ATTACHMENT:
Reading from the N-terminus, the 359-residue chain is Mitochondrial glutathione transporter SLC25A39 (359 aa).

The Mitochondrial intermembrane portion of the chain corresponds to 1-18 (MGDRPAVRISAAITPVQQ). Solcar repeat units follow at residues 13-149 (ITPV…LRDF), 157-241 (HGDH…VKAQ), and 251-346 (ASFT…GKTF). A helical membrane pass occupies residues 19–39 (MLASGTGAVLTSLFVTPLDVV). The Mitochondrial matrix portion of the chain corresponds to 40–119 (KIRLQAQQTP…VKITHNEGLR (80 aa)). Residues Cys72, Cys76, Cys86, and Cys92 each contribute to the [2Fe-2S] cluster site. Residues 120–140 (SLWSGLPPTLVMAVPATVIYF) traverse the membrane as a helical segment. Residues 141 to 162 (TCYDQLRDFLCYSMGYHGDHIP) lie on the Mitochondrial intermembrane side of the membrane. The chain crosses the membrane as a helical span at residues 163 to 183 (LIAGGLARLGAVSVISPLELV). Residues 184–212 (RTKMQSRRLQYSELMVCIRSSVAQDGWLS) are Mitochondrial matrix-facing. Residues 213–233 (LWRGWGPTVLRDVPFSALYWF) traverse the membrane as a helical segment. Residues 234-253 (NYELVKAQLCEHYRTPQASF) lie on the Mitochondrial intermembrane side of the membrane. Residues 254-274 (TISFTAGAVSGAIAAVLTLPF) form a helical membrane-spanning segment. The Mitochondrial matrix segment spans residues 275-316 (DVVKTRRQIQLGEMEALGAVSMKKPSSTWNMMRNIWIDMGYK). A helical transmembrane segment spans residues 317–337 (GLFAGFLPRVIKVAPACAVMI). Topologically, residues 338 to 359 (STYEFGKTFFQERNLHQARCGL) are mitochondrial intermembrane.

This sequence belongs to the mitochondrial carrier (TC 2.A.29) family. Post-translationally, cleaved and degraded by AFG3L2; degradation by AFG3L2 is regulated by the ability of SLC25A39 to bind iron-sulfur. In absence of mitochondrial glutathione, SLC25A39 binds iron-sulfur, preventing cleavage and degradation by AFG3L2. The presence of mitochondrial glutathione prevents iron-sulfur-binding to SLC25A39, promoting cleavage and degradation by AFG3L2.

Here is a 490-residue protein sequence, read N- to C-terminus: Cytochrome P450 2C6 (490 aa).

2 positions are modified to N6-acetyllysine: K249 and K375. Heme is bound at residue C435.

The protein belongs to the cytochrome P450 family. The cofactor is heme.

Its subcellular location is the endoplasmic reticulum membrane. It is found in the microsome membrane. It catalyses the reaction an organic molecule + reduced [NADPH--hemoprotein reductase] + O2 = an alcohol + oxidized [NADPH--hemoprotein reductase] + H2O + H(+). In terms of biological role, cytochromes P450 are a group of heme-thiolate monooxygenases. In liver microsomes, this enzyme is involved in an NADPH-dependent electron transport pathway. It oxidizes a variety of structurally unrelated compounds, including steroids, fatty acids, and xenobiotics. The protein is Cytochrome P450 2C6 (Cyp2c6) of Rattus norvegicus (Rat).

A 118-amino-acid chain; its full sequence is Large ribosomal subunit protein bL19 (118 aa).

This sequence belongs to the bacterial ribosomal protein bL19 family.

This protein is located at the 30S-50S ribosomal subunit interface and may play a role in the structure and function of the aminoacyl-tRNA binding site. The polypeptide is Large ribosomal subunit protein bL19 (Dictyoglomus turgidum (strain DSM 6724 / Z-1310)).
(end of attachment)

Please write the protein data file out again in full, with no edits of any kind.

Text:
Reading from the N-terminus, the 359-residue chain is Mitochondrial glutathione transporter SLC25A39 (359 aa).

The Mitochondrial intermembrane portion of the chain corresponds to 1-18 (MGDRPAVRISAAITPVQQ). Solcar repeat units follow at residues 13-149 (ITPV…LRDF), 157-241 (HGDH…VKAQ), and 251-346 (ASFT…GKTF). A helical membrane pass occupies residues 19–39 (MLASGTGAVLTSLFVTPLDVV). The Mitochondrial matrix portion of the chain corresponds to 40–119 (KIRLQAQQTP…VKITHNEGLR (80 aa)). Residues Cys72, Cys76, Cys86, and Cys92 each contribute to the [2Fe-2S] cluster site. Residues 120–140 (SLWSGLPPTLVMAVPATVIYF) traverse the membrane as a helical segment. Residues 141 to 162 (TCYDQLRDFLCYSMGYHGDHIP) lie on the Mitochondrial intermembrane side of the membrane. The chain crosses the membrane as a helical span at residues 163 to 183 (LIAGGLARLGAVSVISPLELV). Residues 184–212 (RTKMQSRRLQYSELMVCIRSSVAQDGWLS) are Mitochondrial matrix-facing. Residues 213–233 (LWRGWGPTVLRDVPFSALYWF) traverse the membrane as a helical segment. Residues 234-253 (NYELVKAQLCEHYRTPQASF) lie on the Mitochondrial intermembrane side of the membrane. Residues 254-274 (TISFTAGAVSGAIAAVLTLPF) form a helical membrane-spanning segment. The Mitochondrial matrix segment spans residues 275-316 (DVVKTRRQIQLGEMEALGAVSMKKPSSTWNMMRNIWIDMGYK). A helical transmembrane segment spans residues 317–337 (GLFAGFLPRVIKVAPACAVMI). Topologically, residues 338 to 359 (STYEFGKTFFQERNLHQARCGL) are mitochondrial intermembrane.

This sequence belongs to the mitochondrial carrier (TC 2.A.29) family. Post-translationally, cleaved and degraded by AFG3L2; degradation by AFG3L2 is regulated by the ability of SLC25A39 to bind iron-sulfur. In absence of mitochondrial glutathione, SLC25A39 binds iron-sulfur, preventing cleavage and degradation by AFG3L2. The presence of mitochondrial glutathione prevents iron-sulfur-binding to SLC25A39, promoting cleavage and degradation by AFG3L2.

Here is a 490-residue protein sequence, read N- to C-terminus: Cytochrome P450 2C6 (490 aa).

2 positions are modified to N6-acetyllysine: K249 and K375. Heme is bound at residue C435.

The protein belongs to the cytochrome P450 family. The cofactor is heme.

Its subcellular location is the endoplasmic reticulum membrane. It is found in the microsome membrane. It catalyses the reaction an organic molecule + reduced [NADPH--hemoprotein reductase] + O2 = an alcohol + oxidized [NADPH--hemoprotein reductase] + H2O + H(+). In terms of biological role, cytochromes P450 are a group of heme-thiolate monooxygenases. In liver microsomes, this enzyme is involved in an NADPH-dependent electron transport pathway. It oxidizes a variety of structurally unrelated compounds, including steroids, fatty acids, and xenobiotics. The protein is Cytochrome P450 2C6 (Cyp2c6) of Rattus norvegicus (Rat).

A 118-amino-acid chain; its full sequence is Large ribosomal subunit protein bL19 (118 aa).

This sequence belongs to the bacterial ribosomal protein bL19 family.

This protein is located at the 30S-50S ribosomal subunit interface and may play a role in the structure and function of the aminoacyl-tRNA binding site. The polypeptide is Large ribosomal subunit protein bL19 (Dictyoglomus turgidum (strain DSM 6724 / Z-1310)).